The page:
Category Archives: literacy

Is our behaviour a choice?

Arguments about free will date back to ancient Greece, but the scientific consensus now tends towards the belief that free will is an illusion. It’s become an article of faith in the life

Can phonics help us spell better?

Children’s author and high-profile opponent of phonics instruction, Michael Rosen recently wrote this blog casting doubt on the idea that learning phonics could help people spell. He was writing in response to an

Reading difficulty is a teaching problem not an intelligence problem

Education is a technology that tries to make up for what the human mind is innately bad at. Children don’t have to go to school to learn how to walk, talk, recognize

Scaffolding: what we can learn from the metaphor

Pretty much everyone agrees scaffolding students’ work is a ‘good thing’. Whenever they get stuck we leap in with our trusty writing frames and help them get going. A good writing frame

Slow Writing at #researchED primary literacy conference

Here are the slides I used during my researchED presentation on Slow Writing (including some we didn’t get around to looking at due to my rambling incoherence.) If you want to read

What to do about literacy

Over the last couple of years I’ve visited over 100 schools and practically none of them have got literacy right. Now obviously I only get asked to talk to schools who feel

Closing the language gap: Building vocabulary

But words are things, and a small drop of ink, falling like dew, upon a thought, produces that which makes thousands, perhaps millions, think. Lord Byron Like most teachers, as soon as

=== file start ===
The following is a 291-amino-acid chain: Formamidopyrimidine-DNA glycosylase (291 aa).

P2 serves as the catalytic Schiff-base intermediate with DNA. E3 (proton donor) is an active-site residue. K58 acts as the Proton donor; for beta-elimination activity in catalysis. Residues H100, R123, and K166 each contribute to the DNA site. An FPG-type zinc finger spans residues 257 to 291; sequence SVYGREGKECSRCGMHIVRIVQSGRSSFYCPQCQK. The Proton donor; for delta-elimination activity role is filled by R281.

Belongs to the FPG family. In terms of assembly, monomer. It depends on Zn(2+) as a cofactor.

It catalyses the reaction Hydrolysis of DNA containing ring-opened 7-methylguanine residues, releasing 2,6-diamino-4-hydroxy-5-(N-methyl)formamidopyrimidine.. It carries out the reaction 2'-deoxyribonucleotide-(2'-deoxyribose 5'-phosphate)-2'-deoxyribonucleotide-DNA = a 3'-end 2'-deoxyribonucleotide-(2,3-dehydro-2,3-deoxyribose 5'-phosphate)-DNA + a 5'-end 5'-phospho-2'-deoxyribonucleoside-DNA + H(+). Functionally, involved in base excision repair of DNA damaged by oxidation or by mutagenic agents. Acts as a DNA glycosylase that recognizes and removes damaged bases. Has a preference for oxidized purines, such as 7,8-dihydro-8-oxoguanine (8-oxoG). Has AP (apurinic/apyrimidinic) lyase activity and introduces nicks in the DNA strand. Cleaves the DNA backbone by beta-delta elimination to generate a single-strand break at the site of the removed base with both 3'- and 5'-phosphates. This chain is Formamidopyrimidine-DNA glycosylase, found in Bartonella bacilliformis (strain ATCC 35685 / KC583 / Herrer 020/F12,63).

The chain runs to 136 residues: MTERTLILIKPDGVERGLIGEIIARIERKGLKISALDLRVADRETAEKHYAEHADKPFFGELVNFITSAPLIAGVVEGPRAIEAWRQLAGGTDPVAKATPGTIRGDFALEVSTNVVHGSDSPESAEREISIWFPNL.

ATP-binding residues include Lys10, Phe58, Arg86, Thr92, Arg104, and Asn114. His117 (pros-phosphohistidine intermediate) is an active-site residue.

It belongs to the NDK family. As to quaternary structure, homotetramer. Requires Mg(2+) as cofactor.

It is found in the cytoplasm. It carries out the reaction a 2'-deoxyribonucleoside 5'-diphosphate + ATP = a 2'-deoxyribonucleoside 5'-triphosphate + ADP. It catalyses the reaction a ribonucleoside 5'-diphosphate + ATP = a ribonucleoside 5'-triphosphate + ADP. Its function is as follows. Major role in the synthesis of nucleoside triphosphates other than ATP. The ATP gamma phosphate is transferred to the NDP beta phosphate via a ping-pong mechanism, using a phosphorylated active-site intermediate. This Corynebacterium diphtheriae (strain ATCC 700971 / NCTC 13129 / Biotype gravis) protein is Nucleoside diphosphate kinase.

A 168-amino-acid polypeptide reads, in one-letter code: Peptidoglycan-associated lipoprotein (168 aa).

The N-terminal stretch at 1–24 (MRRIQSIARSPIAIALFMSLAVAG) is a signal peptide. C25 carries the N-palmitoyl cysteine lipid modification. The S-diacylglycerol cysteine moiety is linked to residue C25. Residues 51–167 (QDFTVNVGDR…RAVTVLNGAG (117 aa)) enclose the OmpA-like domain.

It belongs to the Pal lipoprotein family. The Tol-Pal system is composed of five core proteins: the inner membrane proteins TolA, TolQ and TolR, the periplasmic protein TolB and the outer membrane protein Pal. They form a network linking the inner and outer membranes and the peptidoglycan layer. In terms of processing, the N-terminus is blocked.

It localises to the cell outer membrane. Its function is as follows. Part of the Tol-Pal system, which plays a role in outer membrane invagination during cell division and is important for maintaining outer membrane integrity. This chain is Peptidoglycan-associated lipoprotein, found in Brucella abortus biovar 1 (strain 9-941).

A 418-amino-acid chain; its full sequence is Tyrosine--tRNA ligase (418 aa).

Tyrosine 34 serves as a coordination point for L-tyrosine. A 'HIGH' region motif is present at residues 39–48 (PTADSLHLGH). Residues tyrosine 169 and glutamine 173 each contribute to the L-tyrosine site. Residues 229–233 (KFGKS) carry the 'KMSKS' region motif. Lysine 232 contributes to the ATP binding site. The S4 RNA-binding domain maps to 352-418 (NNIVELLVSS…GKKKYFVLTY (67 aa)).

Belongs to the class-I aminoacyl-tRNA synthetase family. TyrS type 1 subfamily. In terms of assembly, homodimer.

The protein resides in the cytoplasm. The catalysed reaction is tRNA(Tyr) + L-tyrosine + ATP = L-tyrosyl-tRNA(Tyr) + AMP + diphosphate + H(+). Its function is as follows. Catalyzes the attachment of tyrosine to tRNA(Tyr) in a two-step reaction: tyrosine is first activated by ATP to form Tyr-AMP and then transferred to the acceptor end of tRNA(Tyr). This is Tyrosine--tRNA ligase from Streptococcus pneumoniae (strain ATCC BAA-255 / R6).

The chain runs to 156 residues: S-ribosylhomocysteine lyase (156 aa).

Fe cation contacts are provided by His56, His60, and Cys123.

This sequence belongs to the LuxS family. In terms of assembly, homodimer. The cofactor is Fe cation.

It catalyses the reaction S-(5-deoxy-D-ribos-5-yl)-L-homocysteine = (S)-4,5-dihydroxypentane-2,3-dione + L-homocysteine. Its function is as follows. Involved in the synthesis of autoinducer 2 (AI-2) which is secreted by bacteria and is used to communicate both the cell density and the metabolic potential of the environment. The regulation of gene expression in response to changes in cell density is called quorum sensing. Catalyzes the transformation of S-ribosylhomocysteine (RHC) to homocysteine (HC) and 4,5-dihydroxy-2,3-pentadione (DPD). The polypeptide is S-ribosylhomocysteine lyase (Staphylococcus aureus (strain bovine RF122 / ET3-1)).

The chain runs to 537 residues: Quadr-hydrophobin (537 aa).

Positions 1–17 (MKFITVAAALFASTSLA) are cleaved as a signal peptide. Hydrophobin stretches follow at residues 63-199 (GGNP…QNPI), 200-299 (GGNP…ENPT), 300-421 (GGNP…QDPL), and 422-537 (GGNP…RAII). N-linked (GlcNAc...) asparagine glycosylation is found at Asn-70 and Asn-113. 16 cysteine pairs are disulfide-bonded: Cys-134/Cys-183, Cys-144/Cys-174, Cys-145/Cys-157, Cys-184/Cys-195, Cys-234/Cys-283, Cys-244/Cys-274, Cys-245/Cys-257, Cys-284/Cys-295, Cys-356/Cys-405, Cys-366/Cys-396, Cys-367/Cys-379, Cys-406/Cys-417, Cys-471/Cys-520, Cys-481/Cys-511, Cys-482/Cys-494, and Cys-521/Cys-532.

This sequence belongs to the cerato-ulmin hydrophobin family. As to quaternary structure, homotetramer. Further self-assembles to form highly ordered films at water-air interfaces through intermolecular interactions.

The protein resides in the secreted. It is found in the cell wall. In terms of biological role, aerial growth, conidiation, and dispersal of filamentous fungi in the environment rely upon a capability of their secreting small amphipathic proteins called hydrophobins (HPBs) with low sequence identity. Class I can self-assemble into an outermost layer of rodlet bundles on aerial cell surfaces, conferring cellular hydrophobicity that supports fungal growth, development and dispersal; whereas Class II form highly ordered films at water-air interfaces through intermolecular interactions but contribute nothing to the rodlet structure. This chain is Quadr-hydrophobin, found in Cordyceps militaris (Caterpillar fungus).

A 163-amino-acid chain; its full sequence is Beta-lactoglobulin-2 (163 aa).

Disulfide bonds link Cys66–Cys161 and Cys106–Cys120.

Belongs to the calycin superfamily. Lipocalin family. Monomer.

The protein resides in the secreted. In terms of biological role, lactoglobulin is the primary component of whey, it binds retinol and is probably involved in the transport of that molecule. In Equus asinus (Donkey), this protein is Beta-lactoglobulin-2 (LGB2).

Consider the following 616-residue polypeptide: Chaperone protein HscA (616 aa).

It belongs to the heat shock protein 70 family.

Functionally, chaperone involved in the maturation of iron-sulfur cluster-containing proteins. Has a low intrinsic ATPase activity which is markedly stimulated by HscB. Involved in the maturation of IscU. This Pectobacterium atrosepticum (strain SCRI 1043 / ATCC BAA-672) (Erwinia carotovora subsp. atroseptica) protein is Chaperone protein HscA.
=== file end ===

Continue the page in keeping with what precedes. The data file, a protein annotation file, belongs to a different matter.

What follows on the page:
Negative framing and No Pens Days

The framing effect is an example of cognitive bias, in which our reactions to a choice depend on whether it is presented as a loss or a gain. Our tendency is to avoid risks

Back to school Part 3: Literacy

This series of #backtoschool blogs summarises much of my thinking as it’s developed over the past few years and is aimed at new or recently qualified teachers. Each area has been distilled to 5 ‘top

A reblog: Teachers: show your working

I know it’s pretty cheap to reblog a post which sings your praises (and to be fair, I don’t do it much) but this evaluation of a session on The Secret of

Reading ability: nature or nurture?

For whosoever hath, to him shall be given, and he shall have more abundance: but whosoever hath not, from him shall be taken away even that he hath. Matthew, 13:12 The Matthew Effect

Revisiting Slow Writing – how slowing writing might speed up thinking

Wisely, and slow. They stumble that run fast. Shakespeare It’s been a while since I first wrote about Slow Writing and in that time it’s rather taken on a life of its own.